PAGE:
BOISE -- You won't have to paddle or play in the whitewater to appreciate the new expansion planned for the Boise River Park.

City leaders say the proposed changes are designed to appeal for recreational users who bike, walk and swim too. They'll host a public forum Wednesday night to introduce what's known as Phase IIof the Boise River Park and accept feedback from the public.

Want to hang out on a lush lawn and watch a world-class kayak race while your kids picnic and swim?

More kayaking obstacles, public seating platforms, picnic areas, modern bathrooms, and parking options are all part of the design currently under development for the park.

So is the completion of nearby Esther Simplot Park and its own nature trails, picnic areas, walking paths and other attractions.

Boise Parks and Recreation spokesperson Amy Stahl says the complex is being designed to bring recreationists of all types together on the river.

It's going to create this incredible recreational space utilizing the river, the ponds, and the park for many uses including, picnics, swimming, as well as boaters, stand-up paddle boarders, Stahl told KTVB.

As for the direct construction to portions of the river and the installation of man-made obstacles, Stahl says this stretch of the river will be much different.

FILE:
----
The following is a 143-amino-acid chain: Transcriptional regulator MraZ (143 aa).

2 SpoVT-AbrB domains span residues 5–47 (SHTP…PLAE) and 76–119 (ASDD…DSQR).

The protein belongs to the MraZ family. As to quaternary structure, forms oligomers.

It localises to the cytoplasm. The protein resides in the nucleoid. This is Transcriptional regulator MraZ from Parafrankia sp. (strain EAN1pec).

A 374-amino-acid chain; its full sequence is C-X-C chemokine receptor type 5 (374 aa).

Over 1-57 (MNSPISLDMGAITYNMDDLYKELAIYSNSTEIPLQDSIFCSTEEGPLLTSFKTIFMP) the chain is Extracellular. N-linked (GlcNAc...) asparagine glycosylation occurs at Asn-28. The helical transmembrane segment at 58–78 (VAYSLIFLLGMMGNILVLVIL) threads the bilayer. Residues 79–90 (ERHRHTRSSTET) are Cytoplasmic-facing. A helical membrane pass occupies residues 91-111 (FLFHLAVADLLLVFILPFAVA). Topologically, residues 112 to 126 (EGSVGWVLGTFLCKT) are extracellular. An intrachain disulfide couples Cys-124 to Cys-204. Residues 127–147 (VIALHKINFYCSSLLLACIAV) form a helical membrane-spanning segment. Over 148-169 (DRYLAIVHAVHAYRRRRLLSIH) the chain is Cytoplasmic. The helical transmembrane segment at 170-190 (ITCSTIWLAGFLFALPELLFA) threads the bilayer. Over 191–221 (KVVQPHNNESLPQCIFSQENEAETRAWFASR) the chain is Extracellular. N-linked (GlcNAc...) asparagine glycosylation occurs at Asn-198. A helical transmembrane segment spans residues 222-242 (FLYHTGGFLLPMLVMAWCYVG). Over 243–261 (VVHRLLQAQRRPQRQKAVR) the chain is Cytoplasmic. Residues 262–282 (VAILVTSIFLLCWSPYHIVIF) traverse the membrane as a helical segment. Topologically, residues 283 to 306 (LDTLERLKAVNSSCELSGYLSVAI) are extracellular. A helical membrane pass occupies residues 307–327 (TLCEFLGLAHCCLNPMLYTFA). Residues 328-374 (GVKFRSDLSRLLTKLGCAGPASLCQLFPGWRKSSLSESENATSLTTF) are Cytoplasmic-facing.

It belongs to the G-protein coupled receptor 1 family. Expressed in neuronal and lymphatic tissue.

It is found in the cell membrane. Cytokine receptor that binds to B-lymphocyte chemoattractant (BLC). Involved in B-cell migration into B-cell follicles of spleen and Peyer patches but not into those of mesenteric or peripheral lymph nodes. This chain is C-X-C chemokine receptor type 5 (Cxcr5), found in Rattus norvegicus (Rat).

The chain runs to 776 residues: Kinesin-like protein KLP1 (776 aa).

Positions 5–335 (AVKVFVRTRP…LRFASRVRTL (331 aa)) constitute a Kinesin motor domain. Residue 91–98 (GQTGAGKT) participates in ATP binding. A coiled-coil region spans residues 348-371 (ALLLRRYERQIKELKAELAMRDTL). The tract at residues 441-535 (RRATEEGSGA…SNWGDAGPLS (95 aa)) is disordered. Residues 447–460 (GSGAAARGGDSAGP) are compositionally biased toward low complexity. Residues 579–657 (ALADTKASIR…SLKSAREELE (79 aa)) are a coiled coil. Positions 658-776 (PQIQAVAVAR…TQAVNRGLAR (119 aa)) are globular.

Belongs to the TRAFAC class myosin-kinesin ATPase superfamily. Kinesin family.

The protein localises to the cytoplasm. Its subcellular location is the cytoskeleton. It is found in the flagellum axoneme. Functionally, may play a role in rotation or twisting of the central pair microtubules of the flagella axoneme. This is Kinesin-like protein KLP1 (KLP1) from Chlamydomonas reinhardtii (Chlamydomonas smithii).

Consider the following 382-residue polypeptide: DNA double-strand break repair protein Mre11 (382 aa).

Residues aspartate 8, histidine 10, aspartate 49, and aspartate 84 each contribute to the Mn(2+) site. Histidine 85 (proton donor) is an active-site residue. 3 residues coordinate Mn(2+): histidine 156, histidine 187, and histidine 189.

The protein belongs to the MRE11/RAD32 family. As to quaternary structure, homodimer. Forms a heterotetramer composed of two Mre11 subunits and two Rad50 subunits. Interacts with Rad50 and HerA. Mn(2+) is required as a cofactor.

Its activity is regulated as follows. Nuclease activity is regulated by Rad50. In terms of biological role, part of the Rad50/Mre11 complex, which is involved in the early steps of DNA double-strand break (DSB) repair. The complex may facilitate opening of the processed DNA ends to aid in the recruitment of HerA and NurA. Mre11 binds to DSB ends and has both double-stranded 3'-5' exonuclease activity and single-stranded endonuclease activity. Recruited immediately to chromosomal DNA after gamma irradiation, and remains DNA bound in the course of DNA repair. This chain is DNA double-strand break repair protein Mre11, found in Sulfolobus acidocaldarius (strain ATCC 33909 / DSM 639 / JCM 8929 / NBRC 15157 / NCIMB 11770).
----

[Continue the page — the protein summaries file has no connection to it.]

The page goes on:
The idea is to give less experienced boaters a safe place practice their skills. That includes playful new features, new rapids, boat ramps -- even an island.

The new plan will also include re-routing the entire greenbelt, to make places for more room for people to watch kayaking, and bring bikers out of the way of spectators.

As good as it all sounds, it's important to remember that we're still talking about a plan. City leaders will gather at 1649 West Shoreline Drive Wednesday at 6 p.m. to pitch the proposal. If approved, they'll pay a team of designers $250,000 to go forward with the design.

This is a preliminary concept, Stahl told KTVB. So the public will be allowed to provide feedback to a design team about what they see here and make suggestions and improvements.

They'll still need a successful permitting process and generous donors to provide the influx of cash needed for construction before the park goes from idea to reality.

There's no firm time line on construction. Stahl says it could be several years before construction begins.

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